Not Settled Nor Trustworthy?
When you have studies on one side stating that vaccines do not cause autism, and studies on the other side stating there is a link, which scientific conclusion do you trust?
In a 2009 meta-analysis of survey data on how many scientists fabricate and falsify research, it was found that almost 2% of scientists admitted to personally fabricating, falsifying, or modifying data or results at least once and almost 34% admitted other questionable research practices. In addition, 14% of scientists surveyed admitted that their colleagues falsified research and 72% admitted their colleagues participated in other questionable practices.
The authors state:
“…Misconduct was reported more frequently by medical/pharmacological researchers than others. Considering that these surveys ask sensitive questions and have other limitations, it appears likely that this is a conservative estimate of the true prevalence of scientific misconduct.”
But, scientific research is peer-reviewed prior to acceptance and publication in prestigious medical journals. How can this be?
“At the BMJ we did several studies where we inserted major errors into papers that we then sent to many reviewers. Nobody ever spotted all of the errors. Some reviewers did not spot any, and most reviewers spotted only about a quarter. Peer review sometimes picks up fraud by chance, but generally it is not a reliable method for detecting fraud because it works on trust.”
– Peer review: a flawed process at the heart of science and journals.
Unfortunately, it’s more than just flawed, the entire system is corrupt:
Nobel Prize winner Sydney Brenner (for Physiology or Medicine in 2002) spoke of the peer review system in an interview in 2014:
“It’s corrupt in many ways, in that scientists and academics have handed over to the editors of these journals the ability to make judgment on science and scientists… it puts the judgment in the hands of people who really have no reason to exercise judgment at all. And that’s all been done in the aid of commerce, because they are now giant organizations making money out of it.”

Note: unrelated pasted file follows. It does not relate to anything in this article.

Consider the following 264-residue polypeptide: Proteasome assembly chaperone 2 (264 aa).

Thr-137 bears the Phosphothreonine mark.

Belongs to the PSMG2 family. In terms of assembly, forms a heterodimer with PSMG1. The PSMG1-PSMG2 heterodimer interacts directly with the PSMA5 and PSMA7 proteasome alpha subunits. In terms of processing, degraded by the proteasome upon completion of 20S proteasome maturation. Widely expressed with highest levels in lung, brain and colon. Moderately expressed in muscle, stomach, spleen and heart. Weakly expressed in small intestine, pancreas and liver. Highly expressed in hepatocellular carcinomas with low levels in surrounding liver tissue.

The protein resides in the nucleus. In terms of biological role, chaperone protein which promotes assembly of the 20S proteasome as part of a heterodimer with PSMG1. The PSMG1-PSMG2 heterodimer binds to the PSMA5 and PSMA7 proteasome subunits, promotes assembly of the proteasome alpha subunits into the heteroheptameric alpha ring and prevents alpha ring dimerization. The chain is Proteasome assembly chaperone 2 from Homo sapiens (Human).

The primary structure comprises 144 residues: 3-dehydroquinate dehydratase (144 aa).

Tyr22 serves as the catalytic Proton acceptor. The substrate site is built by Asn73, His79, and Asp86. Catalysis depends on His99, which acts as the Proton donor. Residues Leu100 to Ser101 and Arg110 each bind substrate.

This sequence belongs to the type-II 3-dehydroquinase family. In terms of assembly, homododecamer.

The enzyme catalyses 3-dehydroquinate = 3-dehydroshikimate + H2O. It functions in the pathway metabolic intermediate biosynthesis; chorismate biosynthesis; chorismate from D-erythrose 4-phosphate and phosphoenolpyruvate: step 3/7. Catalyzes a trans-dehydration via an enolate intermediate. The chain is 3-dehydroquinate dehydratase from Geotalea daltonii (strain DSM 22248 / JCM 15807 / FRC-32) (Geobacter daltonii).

Sadly, science is wrought with conflicts of interest.
“The case against science is straightforward: much of the scientific literature, perhaps half, may simply be untrue. Afflicted by studies with small sample sizes, tiny effects, invalid exploratory analyses, and flagrant conflicts of interest, together with an obsession for pursuing fashionable trends of dubious importance, science has taken a turn towards darkness.”
– Dr. Richard Horton, editor in chief of the Lancet, regarding a symposium on the reproducibility and reliability of biomedical research held by the Academy of Medical Sciences.
Unfortunately, the Centers for Disease Control, the American Medical Association, the American Academy of Pediatrics, etc. are all making recommendations and decisions based on this corrupt science:
“It is simply no longer possible to believe much of the clinical research that is published, or to rely on the judgment of trusted physicians or authoritative medical guidelines. I take no pleasure in this conclusion, which I reached slowly and reluctantly over my two decades as an editor of the New England Journal of Medicine.”
– Dr. Marcia Angell, physician and editor in chief of the New England Medical Journal.
In the end, always consider the source.
Yes, it matters. No, it’s not a conspiracy theory.
Ask the question: Who benefits from this research, and who funded it?
The pharmaceutical industry maintains major influence over our most prized institution – unbiased discovery, education, and advancement, for the benefit of all.
For the industry, science has become a business tool for increasing profit, rather than an unbiased exploratory process. We need REAL science. Unbiased science. Science that doesn’t seek to profit from the results.
Do you put your faith in an industry which only profits when you are sick?
Original Article/Note found on Facebook @ https://www.facebook.com/ashleynelsoncates/posts/1371432082878424
Ashley Cates “My point has never been that we can’t trust science. It’s that we can’t trust industry-funded science. Anyone who seeks to profit off of the scientific results should not be funding any science whatsoever. Independent scientific research is usually pretty informative and I think much more trustworthy – there’s no financial incentive or pressure for a desired result. And this is the science I usually share.”